Wednesday, May 5, 2010

Paper Jewelry inspired by The Encyclopedia of Contemporary Jewelry Making Techniques: A Comprehensive Guide for Jewelers and Metalsmiths

This is my latest experiment in jewelry making inspired by the positively fabulous book The Encyclopedia of Contemporary Jewelry Making Techniques. I tend to love design that pushes the edge and this book is packed full of not only those types of designs but the "how-tos" to go along with the modern looks.

On this page you can see the cool flourish earrings. The design is actually in sheet metal but I have another idea! They reminded me of one of my Sizzix die cuts (Flourish #8) It is a thin die so it only likes to cut paper. Well I wanted to make a piece of flourish jewelry so I cut a bunch out of black paper.

I stuck two pieces together with a dry adhesive. Then I coated each side with Judikins DG3 Art Gel.

I linked a chain through each of the flourishes and then linked the flourishes together.

I've been wearing it while I writing this post and since the necklaces were two different weights it has shifted to have the focal flourishes on the side. It looks really cool!

I'll let you know how well it wears and how long it lasts. I am curious myself! But I guess that's why they call it an experiment. Hehe.

Love modern jewelry and want to make some yourself? Try this wonderful book from Interweave Press:




The Encyclopedia of Contemporary Jewelry Making Techniques: A Comprehensive Guide for Jewelers and Metalsmiths

by
Vannetta Seecharran

"Find creative direction, inspiration and the countless possibilities for designing contemporary jewelry.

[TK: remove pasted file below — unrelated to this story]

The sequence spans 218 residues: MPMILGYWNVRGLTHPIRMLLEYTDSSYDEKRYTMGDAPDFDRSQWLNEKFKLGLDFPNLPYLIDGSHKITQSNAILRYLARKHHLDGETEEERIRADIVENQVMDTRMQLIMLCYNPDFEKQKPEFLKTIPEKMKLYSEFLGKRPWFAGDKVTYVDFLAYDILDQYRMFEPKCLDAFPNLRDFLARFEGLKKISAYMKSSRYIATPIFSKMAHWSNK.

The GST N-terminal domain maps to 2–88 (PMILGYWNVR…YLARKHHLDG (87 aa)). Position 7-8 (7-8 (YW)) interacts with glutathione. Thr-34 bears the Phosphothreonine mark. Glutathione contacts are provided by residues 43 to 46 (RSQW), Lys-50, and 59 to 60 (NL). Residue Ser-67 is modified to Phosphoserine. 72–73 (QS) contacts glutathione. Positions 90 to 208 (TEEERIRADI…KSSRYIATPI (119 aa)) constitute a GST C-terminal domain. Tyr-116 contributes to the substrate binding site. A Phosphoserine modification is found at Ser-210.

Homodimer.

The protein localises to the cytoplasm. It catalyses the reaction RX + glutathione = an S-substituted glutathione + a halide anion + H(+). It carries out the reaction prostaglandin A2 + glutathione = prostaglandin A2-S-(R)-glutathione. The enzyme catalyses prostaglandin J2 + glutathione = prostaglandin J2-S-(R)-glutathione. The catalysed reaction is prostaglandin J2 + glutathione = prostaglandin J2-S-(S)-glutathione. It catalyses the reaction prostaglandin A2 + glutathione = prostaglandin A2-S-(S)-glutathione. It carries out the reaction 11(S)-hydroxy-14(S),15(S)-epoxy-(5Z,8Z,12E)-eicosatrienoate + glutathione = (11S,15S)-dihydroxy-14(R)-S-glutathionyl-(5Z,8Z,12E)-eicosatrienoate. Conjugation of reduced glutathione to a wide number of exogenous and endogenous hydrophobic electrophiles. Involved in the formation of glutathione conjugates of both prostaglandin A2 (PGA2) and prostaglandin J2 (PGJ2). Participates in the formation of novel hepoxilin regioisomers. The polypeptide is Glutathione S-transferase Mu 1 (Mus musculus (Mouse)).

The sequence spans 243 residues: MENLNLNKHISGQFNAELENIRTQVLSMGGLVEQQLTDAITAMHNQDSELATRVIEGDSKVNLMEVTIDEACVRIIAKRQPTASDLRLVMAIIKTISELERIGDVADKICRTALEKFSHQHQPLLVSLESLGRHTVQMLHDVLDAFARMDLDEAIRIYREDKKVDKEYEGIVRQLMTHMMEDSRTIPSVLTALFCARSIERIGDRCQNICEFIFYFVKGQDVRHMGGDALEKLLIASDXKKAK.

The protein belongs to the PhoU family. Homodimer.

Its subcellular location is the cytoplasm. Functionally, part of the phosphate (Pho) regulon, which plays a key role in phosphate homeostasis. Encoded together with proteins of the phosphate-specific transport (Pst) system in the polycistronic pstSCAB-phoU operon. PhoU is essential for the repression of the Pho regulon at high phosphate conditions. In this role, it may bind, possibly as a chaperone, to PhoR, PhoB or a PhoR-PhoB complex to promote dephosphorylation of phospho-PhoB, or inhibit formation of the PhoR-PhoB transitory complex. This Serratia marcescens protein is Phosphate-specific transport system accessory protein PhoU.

The Encyclopedia of Contemporary Jewelry Making Techniques

is a comprehensive guide for jewelers who want to create sensational, one-of -a-kind jewelry.
  • All of the techniques are enhanced with step-by-step instructions and clear photographs
  • Essential metalsmithing techniques are covered along with methods for working with a wide range of other materials which can be used on their own or in combination
  • Included are techniques and processes for working with plastics, rubber, resin, ceramics, glass, leather, textiles, paper, natural and found objects, mixed media, and precious and non-precious metals
  • Along with a helpful guide to the essential tools you will need, you???ll find that each chapter includes a thorough introduction to the properties and possibilities of each material and an examination of the techniques possible with that material
Finally, there is an invaluable resource of surface textures that can be achieved for all of the media featured in the book as well as a practical guide to the different kinds of clasps and closures available."

2 comments:

Eileen Bergen said...

I like to print designs onto clear labels sheets; stick them onto plastic report covers (like you buy in an office supply store); then cut them out to make charms and earrings.

I cut by hand. Do you think plastic report covers would go through the Sizzix?

Linda Augsburg said...

I love how you improvised!! Looks great!

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